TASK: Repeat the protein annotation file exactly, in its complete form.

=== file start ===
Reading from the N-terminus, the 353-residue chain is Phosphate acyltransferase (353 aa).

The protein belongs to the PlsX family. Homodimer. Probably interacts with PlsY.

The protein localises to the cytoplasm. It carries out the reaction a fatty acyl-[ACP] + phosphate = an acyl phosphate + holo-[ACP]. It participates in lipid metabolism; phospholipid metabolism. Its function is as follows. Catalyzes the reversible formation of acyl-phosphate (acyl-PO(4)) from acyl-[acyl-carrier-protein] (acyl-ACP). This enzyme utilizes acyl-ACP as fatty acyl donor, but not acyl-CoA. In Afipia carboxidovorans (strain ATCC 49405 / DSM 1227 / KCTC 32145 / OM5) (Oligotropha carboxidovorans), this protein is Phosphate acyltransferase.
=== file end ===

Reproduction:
Reading from the N-terminus, the 353-residue chain is Phosphate acyltransferase (353 aa).

The protein belongs to the PlsX family. Homodimer. Probably interacts with PlsY.

The protein localises to the cytoplasm. It carries out the reaction a fatty acyl-[ACP] + phosphate = an acyl phosphate + holo-[ACP]. It participates in lipid metabolism; phospholipid metabolism. Its function is as follows. Catalyzes the reversible formation of acyl-phosphate (acyl-PO(4)) from acyl-[acyl-carrier-protein] (acyl-ACP). This enzyme utilizes acyl-ACP as fatty acyl donor, but not acyl-CoA. In Afipia carboxidovorans (strain ATCC 49405 / DSM 1227 / KCTC 32145 / OM5) (Oligotropha carboxidovorans), this protein is Phosphate acyltransferase.